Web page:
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Early Truck Cranes

By Tom Berry, Contributing Editor | July 2, 2019

Each example of early truck cranes illustrates a step in how these machines evolved in the early and mid-20th century.

The National Construction Equipment Museum houses this 1954 Bantam T-35.

The first truck cranes were designed to be mounted on conventional over-the-road-trucks. Most often these trucks had rubber tires (including solid tires in their day), but half-track conversion attachments were available to give the truck mobility over poor ground conditions. This idea reached its fulfillment after World War II when Bantam and Quickway bought thousands of surplus military trucks, including halftracks, and reconditioned them for use as carriers for their cranes. This is the National Construction Equipment Museum’s 1954 Bantam T-35, mounted on a 1941 White halftrack.

The crane is powered by a vertical shaft.

In the 1930s, Michigan Power Shovel Co. became the first crane manufacturer to provide carriers for its cranes. The crane is powered by a vertical shaft through the center pin from the truck’s engine. It also illustrates how truck cranes came to be equipped with shovel and backhoe fronts along with crane and dragline booms.

The National Construction Equipment Museum owns this 1945 MC-414 model.

Thew Shovel Co. Universal Crane Co. division developed the first truck-mounted crane in 1919. In 1939, Thew introduced the first modern truck crane. Rated at 15 tons capacity, it rode a Thew-built carrier while having its own engine like the original truck cranes. Thew marketed a 75-mile road test for all its carriers—the distance the carrier was driven from a plant in Bucyrus, Ohio, to the Thew plant in Lorain for final assembly. The National Construction Equipment Museum owns this 1945 MC-414 model.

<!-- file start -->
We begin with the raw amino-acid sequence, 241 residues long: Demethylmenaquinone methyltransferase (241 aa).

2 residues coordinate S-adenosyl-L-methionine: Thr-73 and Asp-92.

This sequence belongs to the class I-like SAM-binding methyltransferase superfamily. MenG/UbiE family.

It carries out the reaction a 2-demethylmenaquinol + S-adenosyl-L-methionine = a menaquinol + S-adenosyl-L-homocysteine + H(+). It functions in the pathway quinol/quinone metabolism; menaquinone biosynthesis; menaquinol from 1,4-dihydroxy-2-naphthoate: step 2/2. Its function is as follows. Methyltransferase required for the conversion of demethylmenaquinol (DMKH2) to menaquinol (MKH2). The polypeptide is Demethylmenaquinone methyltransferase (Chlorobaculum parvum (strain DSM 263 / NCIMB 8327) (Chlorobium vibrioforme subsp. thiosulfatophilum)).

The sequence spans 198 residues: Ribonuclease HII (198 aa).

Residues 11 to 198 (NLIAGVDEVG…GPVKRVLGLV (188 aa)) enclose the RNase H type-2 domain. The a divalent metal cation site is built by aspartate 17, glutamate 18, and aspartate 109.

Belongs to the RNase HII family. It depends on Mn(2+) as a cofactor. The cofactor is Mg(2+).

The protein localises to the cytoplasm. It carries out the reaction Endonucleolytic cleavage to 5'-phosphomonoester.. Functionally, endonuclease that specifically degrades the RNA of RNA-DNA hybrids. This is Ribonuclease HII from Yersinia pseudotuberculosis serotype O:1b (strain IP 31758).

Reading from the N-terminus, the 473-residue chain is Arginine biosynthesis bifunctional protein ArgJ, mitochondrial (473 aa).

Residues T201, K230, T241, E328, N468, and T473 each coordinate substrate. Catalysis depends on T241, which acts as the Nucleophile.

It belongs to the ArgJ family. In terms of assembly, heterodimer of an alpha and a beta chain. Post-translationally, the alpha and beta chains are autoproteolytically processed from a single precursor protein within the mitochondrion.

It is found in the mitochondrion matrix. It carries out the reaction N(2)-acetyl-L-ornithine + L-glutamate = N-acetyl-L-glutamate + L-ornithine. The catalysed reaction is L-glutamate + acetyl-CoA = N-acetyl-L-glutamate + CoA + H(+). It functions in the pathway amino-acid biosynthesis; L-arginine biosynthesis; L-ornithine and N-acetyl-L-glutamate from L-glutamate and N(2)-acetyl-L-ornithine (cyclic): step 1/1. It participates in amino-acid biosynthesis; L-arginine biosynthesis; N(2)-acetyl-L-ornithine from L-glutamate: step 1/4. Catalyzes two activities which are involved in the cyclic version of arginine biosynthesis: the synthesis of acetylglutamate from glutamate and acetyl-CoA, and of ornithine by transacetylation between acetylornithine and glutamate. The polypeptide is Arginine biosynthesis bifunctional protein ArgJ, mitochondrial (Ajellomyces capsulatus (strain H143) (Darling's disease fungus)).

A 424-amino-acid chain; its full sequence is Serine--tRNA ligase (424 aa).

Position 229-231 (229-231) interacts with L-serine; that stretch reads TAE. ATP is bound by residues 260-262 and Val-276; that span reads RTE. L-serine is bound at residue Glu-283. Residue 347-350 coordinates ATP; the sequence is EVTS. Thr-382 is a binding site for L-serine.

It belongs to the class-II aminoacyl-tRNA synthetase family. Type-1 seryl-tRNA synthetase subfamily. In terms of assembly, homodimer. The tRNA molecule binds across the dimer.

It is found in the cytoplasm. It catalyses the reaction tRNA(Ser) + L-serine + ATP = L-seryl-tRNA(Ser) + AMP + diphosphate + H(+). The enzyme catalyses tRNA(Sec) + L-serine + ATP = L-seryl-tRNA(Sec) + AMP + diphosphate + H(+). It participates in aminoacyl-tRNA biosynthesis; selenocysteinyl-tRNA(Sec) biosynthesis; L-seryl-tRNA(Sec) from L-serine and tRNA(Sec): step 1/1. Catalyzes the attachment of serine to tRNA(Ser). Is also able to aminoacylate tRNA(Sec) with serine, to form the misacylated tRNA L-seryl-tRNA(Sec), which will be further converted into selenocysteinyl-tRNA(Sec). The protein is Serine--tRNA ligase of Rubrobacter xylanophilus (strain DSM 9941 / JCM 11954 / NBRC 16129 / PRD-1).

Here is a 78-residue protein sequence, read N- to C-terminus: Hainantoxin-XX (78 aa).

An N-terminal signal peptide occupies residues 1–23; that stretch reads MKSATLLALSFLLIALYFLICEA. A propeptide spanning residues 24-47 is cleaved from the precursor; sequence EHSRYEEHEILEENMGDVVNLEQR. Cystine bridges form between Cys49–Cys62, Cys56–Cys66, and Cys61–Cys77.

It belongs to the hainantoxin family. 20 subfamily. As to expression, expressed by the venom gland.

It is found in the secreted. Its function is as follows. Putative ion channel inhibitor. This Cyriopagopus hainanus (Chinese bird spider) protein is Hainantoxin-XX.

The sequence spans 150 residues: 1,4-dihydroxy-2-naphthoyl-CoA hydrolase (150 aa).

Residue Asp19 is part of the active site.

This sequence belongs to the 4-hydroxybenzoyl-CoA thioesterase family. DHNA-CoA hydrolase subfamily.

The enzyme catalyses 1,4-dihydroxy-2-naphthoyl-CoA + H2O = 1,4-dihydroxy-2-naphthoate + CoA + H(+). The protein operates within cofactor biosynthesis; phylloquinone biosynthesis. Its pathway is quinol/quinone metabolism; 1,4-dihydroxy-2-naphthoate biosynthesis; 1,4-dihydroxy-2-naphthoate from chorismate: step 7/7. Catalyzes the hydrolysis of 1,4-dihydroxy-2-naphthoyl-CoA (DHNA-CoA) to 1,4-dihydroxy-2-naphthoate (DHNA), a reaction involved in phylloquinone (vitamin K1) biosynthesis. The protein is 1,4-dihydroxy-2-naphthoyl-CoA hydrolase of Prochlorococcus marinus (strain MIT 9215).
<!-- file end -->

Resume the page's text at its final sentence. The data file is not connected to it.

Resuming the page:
Mixermobile Manufacturers offered this 10-ton capacity crane in the 1950s.

Circa 1950, Mixermobile Manufacturers offered this distinctive 10-ton capacity crane. Powered by Chrysler gas engines in the crane and carrier, its 50-foot pin-connected boom could be folded down by one man to keep the machine under permit size limits while eliminating the hazard posed during travel by a protruding boom. It also had two patented features: a conical mount for the upper works and easily deployable, hand-cranked outriggers. It was evidently not a success.

The Historical Construction Equipment Association (HCEA) is a 501(c)3 non-profit organization dedicated to preserving the history of the construction, dredging and surface mining equipment industries. With over 3,800 members in twenty-five countries, our activities include publication of a quarterly educational magazine, Equipment Echoes, from which this article is adapted; operation of National Construction Equipment Museum and archives in Bowling Green, Ohio; and hosting an annual working exhibition of restored construction equipment.

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